“I’m applying for an office job that involves some writing, and the employer wants me to submit some writing samples. I’ve never had to do this before. Can you help?” – Stan from Great Falls, MT
Thanks for your question, Stan. Writing samples aren’t just for college applications any more — faced with a small number of jobs and a large pool of applicants, employers are increasingly using items like writing samples to figure out who can hack it if hired.
When putting together your writing samples, keep the following tips in mind:
- Find out what writing the job entails. Will you be writing emails? Summarizing meeting discussions? Crafting reports? Get as much detail as you can about the types of documents you’ll be asked to produce, and aim to include samples that demonstrate previous success on similar work.
- Comb through your past work. Look through your email inbox and computer files for past work that resembles what you’ll be asked to do if hired. Using documents created for former employers is okay; however, you will want to be sure that they do not divulge any confidential or proprietary information. If you are looking for a job right out of college, it may be appropriate to use past class writing assignments as samples.
- Write new samples. If you don’t have any former work that fits the bill, or you need to flesh out your existing samples, consider writing new samples from scratch. While real samples are always better, your ultimate goal is to show that you have the writing skills to be successful in the position. Be sure to indicate that you created these samples for job application purposes to avoid any misinterpretation by the employer.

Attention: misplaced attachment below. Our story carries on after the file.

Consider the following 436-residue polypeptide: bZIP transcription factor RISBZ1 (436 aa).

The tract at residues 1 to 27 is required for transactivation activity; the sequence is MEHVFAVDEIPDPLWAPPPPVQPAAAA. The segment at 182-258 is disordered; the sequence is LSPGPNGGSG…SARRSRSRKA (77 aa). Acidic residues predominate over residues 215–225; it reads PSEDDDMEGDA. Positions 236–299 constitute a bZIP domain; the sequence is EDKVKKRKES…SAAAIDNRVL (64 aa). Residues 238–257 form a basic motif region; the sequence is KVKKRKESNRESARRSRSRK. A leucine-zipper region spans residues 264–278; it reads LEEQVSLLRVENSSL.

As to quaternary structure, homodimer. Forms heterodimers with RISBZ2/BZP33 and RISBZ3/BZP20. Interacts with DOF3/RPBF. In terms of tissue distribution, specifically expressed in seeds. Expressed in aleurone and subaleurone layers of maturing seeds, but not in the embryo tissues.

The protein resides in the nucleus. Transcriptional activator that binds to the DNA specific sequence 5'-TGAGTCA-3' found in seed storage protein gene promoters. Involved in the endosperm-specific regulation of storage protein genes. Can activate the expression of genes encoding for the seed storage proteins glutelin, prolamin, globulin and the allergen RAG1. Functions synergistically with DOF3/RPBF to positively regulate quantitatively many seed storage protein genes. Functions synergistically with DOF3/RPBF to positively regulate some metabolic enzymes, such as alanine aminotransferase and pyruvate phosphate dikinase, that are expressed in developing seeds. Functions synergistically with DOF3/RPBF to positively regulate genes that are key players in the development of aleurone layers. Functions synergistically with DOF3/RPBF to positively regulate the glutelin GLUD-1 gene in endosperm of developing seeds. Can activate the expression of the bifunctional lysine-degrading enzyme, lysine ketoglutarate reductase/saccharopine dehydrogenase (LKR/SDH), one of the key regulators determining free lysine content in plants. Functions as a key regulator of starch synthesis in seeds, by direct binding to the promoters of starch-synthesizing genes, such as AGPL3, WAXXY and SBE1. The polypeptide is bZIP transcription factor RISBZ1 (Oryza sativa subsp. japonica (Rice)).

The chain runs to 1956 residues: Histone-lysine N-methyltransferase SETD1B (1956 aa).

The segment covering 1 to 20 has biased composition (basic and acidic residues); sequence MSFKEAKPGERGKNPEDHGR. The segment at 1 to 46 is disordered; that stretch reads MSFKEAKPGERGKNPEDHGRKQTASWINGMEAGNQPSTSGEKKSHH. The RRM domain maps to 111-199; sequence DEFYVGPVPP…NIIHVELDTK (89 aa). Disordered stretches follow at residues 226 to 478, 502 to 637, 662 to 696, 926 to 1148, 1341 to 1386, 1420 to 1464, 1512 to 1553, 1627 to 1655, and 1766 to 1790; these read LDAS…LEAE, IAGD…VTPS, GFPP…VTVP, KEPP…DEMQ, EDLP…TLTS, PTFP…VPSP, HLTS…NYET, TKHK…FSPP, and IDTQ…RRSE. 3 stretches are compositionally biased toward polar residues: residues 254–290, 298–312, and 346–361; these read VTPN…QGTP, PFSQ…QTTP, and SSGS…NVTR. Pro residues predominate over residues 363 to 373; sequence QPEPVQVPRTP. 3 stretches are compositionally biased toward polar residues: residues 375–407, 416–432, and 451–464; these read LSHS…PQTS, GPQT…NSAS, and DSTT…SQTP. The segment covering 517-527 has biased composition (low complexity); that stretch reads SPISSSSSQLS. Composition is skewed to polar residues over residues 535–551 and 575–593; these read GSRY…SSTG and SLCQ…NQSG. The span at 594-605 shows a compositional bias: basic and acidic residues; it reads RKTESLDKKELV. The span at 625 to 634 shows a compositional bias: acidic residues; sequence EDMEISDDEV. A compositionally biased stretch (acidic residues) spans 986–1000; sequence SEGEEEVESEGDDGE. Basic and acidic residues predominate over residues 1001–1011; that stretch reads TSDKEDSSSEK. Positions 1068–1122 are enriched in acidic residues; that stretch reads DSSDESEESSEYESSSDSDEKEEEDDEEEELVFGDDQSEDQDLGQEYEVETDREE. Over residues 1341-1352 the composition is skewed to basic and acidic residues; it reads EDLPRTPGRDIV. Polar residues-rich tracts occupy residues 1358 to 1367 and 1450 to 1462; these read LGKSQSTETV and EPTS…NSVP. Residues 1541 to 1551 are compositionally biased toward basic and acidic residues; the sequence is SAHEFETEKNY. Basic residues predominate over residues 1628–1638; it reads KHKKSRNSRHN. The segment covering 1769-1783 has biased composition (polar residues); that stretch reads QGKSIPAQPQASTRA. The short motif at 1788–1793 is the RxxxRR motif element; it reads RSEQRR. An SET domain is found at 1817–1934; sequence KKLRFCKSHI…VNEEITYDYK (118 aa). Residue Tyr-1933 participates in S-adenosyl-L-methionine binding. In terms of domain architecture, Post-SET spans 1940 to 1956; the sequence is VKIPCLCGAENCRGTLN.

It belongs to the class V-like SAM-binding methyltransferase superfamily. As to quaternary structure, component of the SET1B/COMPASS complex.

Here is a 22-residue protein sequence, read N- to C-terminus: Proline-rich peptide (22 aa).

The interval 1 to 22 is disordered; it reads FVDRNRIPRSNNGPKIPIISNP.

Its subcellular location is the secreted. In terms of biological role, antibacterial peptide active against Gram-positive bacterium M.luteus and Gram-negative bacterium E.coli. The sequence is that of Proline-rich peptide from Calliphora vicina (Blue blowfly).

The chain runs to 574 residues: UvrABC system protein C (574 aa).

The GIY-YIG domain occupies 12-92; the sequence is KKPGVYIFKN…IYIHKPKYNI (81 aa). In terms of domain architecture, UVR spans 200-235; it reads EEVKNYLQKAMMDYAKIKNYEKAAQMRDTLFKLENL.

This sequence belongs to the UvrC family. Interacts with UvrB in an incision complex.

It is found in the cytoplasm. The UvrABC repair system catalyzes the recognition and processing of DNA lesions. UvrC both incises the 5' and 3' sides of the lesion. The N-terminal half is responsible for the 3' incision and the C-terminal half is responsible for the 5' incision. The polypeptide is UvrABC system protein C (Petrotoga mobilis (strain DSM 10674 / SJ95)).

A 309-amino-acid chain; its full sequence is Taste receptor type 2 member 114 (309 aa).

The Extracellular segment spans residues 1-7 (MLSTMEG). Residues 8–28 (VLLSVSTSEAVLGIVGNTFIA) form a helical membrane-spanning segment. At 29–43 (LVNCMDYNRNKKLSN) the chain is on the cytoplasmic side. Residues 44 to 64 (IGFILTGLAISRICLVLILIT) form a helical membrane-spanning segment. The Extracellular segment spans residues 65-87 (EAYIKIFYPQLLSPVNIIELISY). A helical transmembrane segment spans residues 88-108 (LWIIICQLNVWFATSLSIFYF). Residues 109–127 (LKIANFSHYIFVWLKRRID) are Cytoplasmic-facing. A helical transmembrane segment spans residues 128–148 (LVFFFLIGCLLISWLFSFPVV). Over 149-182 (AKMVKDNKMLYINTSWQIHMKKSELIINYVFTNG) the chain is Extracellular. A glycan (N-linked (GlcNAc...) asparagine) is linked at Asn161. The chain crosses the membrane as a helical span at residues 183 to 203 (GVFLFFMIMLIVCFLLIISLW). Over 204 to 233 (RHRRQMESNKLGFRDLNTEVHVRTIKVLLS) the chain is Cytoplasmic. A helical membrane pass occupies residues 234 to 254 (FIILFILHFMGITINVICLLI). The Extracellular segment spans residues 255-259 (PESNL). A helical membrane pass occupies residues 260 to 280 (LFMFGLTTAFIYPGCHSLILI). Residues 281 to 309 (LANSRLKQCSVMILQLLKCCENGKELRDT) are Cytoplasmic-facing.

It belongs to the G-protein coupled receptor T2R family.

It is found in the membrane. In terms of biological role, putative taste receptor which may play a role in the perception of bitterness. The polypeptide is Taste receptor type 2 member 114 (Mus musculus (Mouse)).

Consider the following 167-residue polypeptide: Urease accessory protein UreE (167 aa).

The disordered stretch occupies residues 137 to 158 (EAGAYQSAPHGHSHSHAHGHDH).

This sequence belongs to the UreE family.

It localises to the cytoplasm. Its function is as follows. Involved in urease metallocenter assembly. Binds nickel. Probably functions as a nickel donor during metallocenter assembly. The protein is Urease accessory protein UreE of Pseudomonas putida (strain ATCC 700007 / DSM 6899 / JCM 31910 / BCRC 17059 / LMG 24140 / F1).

- Select your best work. Once you have your group of potential samples, choose the best pieces to submit. Short works are usually better; for longer pieces, consider excerpting relevant sections. Unless you need to demonstrate competency across a wide variety of genres, selecting your best 2-3 pieces is usually sufficient.
One final word to the wise? Avoid the temptation to plagiarize or to get someone else to write samples for you. Less-experienced writers often mistakenly think that higher-ups won’t be able to tell the difference between their voice and that of another person; this is far from the truth. Additionally, while swiping samples may get your foot in the door at a company, you’ll likely be headed right back out if your on-the-job writing assignments aren’t up to par.